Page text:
Kari said she and recreation aide Loida Geralde brainstorm the ideas for the videos. They get inspiration from what is trending.

“A lot of times, it’s just impromptu as well. We don’t know what they’re going to say. We don’t develop a script for them. So, they have really no idea [either]. It just kind of falls into place,” she said.

Kari said filming the videos also adds a lot of buzz to the building.

“A lot of times, when we film a video, especially if it’s in our multi-purpose room, there’s 15 other residents that will just come and watch because they find it so funny to watch their table mate or their best friend in these videos,” she said.

Kari said there is a lot of excitement for the Battle of Alberta between the Edmonton Oilers and the Calgary Flames, and a future video might feature one of their seniors calling a senior at one of their Calgary sites.

“The Battle of Alberta is going to be happening. And we think that’s going to be a funny one,” she said.

As for whether everyone in the building is an Oilers’ fan, Kari said there are at least two residents who are Flames fans.

“I put little Oiler flags on every table in the dining room just for fun. There was one resident, he took it down. He was like, ‘No, no, no, Lori. We need a Flames [flag] at this table.’”

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Water World becomes a Reality



Our planet‘s population is always increasing, and with this uncontrollable momentum ever-present, so too the many problems presented to humanity caused by this increase and climate change.

1. Rising sea levels could devastate coastal cities.
2. How and where will the food needed to feed the population of our planet come from?
Since 1880, the world’s average sea level has risen by 8-9 inches, one-third of that increase over the past 25 years.
3. Rising sea levels are eroding the coasts of landmasses at an alarming rate.
4. Rising sea levels are flooding coastlines and contaminating freshwater supplies.
5. An estimated 41% of the world’s population lives within 62 miles of the coastline.
6. In addition, cities built on the coastline tend to sink over time.

Regions like New Orleans, Kolkata, Bangkok Ho Chi Min City, Jakarta, London, and New York City face increasing pressure from flooding and saltwater intrusion.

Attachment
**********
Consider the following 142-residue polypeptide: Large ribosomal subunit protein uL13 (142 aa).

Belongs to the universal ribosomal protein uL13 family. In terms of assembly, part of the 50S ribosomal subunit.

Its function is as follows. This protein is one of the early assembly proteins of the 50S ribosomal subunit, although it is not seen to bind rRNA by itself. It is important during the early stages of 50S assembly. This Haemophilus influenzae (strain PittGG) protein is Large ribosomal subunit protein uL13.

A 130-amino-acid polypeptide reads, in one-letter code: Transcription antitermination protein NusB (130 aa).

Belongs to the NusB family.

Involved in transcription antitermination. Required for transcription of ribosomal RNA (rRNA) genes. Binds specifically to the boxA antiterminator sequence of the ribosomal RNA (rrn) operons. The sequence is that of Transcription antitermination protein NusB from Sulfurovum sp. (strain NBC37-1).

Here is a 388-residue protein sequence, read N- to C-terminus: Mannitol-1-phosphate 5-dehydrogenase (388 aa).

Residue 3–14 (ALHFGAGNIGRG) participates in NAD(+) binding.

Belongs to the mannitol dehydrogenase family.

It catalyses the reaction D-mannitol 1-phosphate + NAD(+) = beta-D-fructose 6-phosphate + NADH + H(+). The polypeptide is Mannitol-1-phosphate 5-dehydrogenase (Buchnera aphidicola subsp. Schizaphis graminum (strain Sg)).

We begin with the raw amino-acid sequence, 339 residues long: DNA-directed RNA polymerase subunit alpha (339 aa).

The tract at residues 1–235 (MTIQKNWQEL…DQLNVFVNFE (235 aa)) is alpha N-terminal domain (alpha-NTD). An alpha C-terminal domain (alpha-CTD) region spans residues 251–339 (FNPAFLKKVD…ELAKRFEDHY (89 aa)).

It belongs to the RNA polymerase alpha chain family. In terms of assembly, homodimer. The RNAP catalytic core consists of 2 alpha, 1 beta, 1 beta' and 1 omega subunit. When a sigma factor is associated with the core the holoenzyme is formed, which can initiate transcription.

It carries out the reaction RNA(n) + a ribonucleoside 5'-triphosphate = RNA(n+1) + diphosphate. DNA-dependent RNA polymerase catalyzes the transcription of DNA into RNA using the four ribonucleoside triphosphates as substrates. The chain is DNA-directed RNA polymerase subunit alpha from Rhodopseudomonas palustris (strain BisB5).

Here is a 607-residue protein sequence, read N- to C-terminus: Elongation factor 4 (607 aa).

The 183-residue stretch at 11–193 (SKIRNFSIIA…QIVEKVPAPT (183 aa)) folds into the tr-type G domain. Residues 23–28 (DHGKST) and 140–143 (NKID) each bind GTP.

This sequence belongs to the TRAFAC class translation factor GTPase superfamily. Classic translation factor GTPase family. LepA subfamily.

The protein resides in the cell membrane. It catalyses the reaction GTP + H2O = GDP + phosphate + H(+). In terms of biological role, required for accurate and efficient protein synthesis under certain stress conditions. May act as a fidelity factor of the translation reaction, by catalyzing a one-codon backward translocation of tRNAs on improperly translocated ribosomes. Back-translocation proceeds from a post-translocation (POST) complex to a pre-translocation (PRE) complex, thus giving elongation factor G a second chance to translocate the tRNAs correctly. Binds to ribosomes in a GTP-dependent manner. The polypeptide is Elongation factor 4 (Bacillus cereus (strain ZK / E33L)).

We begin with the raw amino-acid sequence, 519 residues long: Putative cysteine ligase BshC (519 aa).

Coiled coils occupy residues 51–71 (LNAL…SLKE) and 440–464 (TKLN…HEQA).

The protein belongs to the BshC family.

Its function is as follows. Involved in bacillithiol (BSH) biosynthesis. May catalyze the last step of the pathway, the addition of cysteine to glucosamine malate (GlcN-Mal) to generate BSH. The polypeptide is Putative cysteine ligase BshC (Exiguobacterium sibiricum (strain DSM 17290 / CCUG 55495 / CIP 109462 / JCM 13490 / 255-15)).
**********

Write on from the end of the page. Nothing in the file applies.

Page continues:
The earth is drying up. Drought has spread throughout our planet, especially in those areas that mass produce/grow our food. whether due to climate change or simply the planet’s climate cycle, drought has taken away our precious fertile landmasses giving us dessert in return. The earth’s underground aquifers are being depleted at an alarming rate. three-quarters of the planet is covered by water, yet 96.5% of this water is undrinkable. 3.5% of our water is found in the form of ice, in our Polar Regions, but it is melting. What to do?

Do you remember a movie with Kevin Costner as the lead…WaterWorld? The planet was covered in water, and the surviving population lived on boats and artificial floating devices. The possible solution to the world’s problems can be found in this movie’s premise that we can use the water that surrounds us.

Floating Cities could combat this problem, but no one has ever built such a marvel before. Well off the coast of South Korea such an ambitious project is underway. Known as “Oceanix Bruan, this collaboration between the United Nations, the Port of Busan and the Contract Firm is building such a city. Oceanix was founded in 2018 with the goal of designing and building a prototype sustainable floating city. In 2022 The United Nations unveiled the program to the world.

Neighbourhoods would be interconnected with one another and the mainland via bridges. A living area will be developed, creating living space, lodging platforms, and areas for community activities such as retail and food vendors and recreation. Employment would be centred upon research and development of the project and fulfilling the needs of their neighbourhoods. With a temperature-controlled atrium at its center, the floating city would have its own center for hydroponic agriculture. Each neighbourhood would be secured firmly to the ocean floor with enough slack to take into account the movement of the ocean. Biorock will be used to make the buildings, and surfaces of this city. Biorock is a material that is produced using low electric currents applied to materials that become stronger than concrete yet are buoyant. The floating city is pedestrian-friendly, with no roads. Electric vehicles will be used.

Each neighbourhood will have its own water treatment and recycling plants. Turning saltwater into drinkable water will fulfill the new cities’ needs. The first segment of the neighbourhood will be built by 2026, with a cost of approximately 630 million dollars. Estimates of $10,000 per square meter have arisen, but with further development and research, the project will present to the world a far more affordable living option. Imagine a livable, prosperous island, a neighbourhood that is self-supporting in every way. Such imaginative and bold projects will hopefully pave the way to Earth’s transformation into an all-inclusive living space.

Steven Kaszab
Bradford, Ontario

Sourced from United Nations, Smithsonian archives.